Cabous was born in 1965 in Cape Town, the second son and youngest child of Henno and Susan van der Westhuizen. His early years were unremarkable, but he was an active boy and enjoyed rugby and the outdoors.At the age of 19 he went to Stellenbosch University to study Physical Education and upon graduating began his rugby career.
In 1989 he was recruited by the Transvaal Lions, playing forty games for them, but he is best remembered for his time spent with the Natal Sharks.From 1992 to 1998 he played one hundred and twenty eight games for them, achieving the club record for most career tries - ninety, most tries in a season - twenty eight, most Currie Cup tries in a season - thirteen (a record shared with two other players), and most tries in a match - four (shared with ten others since 1968 but the only player to do it twice and in one season). For ten years, 1989-1999, Cabous, in his number eleven shirt, was renowned, not only for his tremendous pace, but also as, "... the only guy with long hair in those days. It became my trade mark, so lots of people still recognise me." His two and a half years and sixteen games playing for the Springbok - including the 1995 world cup - became his golden era, "It becomes any guys dream when you play for your national team." But the fame and fortune did not go to his head, which is just as well because the career of a rugby player is not a long one, "There is only a short period of time that one can play professional rugby, because of the physicality and getting injuries, knocks and bruises." Though Cabous does not miss the spotlight, he does miss his mates, "...sitting around the fire, or at a bar, or at home, having a good laugh." The "Price" is right, so is the sushi.
The next stage in Cabous's life was working for the recently opened Mr Price as sports and marketing manager. He spent the next six years there and used the experience to start his own clothing business "Pro Stuff" which produced corporate clothing with logos, such as caps and bags. A trip to a sushi bar in London inspired Cabous and an old rugby colleague to start their own sushi restaurant business in Umhlanga, just north of Durban, and so "SoSushi" was born. Another, called "Sumo's Sushi bar", was soon to follow, this time in a place called Morningside. They were both very successful and the menus included such delights as lime-dressed prawn and litchee salad, bamboo rolls, salmon and tuna roses, crab California with pecorino cheese and Sauvignon Blanc from Raka - for lovers of good wine.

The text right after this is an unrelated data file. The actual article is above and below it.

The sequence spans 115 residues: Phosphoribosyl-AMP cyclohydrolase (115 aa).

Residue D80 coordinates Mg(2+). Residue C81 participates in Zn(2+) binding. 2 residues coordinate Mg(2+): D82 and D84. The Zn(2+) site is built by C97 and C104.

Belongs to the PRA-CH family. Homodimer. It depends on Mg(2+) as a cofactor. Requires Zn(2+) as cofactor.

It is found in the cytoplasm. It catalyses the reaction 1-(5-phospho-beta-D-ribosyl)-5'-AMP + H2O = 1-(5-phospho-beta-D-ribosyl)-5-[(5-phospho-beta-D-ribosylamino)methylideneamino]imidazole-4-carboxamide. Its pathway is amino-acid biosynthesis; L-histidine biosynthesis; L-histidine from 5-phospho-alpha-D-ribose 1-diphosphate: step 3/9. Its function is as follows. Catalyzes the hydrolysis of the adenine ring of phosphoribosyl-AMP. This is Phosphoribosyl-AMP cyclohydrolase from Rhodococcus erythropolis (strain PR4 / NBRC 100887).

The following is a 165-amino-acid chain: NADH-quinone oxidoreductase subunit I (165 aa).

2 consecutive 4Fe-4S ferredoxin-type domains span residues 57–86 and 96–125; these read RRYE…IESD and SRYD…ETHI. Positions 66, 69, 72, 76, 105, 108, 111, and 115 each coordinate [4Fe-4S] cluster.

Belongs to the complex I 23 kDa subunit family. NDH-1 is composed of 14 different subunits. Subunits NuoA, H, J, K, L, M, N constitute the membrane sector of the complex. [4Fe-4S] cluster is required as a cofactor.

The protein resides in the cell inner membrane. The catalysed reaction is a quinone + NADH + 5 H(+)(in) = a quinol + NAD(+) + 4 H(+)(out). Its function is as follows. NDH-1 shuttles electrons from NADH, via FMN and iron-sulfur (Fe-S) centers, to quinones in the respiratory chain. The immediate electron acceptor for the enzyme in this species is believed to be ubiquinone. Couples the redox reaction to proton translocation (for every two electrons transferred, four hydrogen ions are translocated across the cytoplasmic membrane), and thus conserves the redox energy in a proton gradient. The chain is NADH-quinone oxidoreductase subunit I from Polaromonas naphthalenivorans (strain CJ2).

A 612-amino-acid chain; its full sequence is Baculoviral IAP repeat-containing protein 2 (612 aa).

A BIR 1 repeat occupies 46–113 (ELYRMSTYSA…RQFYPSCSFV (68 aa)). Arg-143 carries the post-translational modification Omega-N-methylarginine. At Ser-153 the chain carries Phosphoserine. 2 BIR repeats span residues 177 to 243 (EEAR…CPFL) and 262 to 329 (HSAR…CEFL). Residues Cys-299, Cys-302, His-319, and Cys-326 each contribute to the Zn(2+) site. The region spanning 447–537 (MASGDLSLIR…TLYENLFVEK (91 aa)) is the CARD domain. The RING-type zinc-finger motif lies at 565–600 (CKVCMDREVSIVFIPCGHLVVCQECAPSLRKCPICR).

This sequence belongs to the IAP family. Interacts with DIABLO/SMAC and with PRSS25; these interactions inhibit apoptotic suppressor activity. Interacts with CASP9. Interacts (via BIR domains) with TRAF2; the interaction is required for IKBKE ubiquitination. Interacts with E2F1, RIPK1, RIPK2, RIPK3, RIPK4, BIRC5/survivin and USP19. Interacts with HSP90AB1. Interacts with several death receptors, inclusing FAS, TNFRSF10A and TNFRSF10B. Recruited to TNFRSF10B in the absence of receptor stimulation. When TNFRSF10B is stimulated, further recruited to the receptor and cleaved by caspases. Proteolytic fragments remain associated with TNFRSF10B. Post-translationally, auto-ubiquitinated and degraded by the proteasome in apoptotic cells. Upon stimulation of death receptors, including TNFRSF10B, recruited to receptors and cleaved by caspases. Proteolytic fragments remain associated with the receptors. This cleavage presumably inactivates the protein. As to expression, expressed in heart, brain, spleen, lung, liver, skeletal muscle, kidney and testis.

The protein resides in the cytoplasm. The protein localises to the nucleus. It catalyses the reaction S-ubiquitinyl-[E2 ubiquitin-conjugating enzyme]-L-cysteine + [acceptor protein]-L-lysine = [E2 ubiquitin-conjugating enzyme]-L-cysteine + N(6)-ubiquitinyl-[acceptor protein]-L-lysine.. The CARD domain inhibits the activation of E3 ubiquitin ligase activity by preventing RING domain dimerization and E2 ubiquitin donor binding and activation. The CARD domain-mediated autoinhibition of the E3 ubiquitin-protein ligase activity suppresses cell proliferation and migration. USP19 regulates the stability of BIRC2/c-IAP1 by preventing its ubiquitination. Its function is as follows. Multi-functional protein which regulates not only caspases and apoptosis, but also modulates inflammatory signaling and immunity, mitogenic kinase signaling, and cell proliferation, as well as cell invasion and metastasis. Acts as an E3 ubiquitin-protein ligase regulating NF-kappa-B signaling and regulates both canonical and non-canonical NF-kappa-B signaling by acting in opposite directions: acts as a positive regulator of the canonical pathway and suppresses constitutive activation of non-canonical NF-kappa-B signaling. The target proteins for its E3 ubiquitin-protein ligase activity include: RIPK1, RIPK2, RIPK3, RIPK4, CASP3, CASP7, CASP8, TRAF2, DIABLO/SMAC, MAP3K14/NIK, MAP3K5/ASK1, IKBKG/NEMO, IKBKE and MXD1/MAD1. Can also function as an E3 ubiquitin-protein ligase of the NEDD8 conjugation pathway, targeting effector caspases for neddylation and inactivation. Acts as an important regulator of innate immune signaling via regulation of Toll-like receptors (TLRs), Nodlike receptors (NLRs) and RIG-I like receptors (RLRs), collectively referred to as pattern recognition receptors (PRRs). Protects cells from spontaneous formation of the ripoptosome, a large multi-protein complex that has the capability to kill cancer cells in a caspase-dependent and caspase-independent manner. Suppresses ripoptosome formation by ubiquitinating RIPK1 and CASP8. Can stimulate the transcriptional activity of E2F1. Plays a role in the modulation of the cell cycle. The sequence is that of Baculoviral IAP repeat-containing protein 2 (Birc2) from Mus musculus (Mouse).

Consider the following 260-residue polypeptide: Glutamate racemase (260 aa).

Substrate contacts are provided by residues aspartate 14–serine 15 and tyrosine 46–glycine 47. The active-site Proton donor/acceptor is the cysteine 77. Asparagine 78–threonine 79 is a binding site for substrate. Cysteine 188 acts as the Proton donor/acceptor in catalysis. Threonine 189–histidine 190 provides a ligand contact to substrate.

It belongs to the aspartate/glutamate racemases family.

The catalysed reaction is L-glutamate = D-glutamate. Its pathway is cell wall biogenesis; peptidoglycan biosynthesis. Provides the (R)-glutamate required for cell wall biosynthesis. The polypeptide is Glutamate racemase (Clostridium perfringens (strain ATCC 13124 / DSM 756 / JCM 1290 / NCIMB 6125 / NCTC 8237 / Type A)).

In 1994 Cabous met Moira, an "animal crazy" chartered accountant whom he was later to marry. It was on a holiday to Mauritius in May 2008 that they fell in love with the country and decided that they would like to live here.They were attracted by the friendly people and more basic lifestyle, as neither of them are particularly materialistic.
They also consider Mauritius to be a good place to raise children, which is something they plan to do in the future and have adopted a local dog "Zoë" as a companion for their two Jack Russells, Merlot and Uzzi. By October they were back in Mauritius and Cabous was working on his new business, the Beachhouse restaurant and bar. It was a major undertaking and is still an ongoing project, for example a tarpaulin is soon to be added to the roof to provide shelter from the sun and rain. Despite the workload, Cabous has found time to invest in the local community, which is something he considers to be very important. He sponsors a local rugby side called the Northern Pirates and coaches the Under Fifteen and the First teams. He has also sponsored the Anti Drug Squad in Grand Bay, for their purchase of soccer kits.
But there is more, as part of the South African Rugby Legends Association he plans to help under privileged areas in Mauritius by building community centres, complete with rugby or soccer pitches and spotlights. Cabous is undoubtedly a very likeable person and he has already made some good friends on the island. A taste of his true nature became evident when I asked him what he would like to be remembered for, "I was privileged to be part of a successful [rugby] side, but I don't want to be remembered as a rugby player. I would like to be remembered as a person who lived life to the full. A person who was loving, caring, fair, a people's person."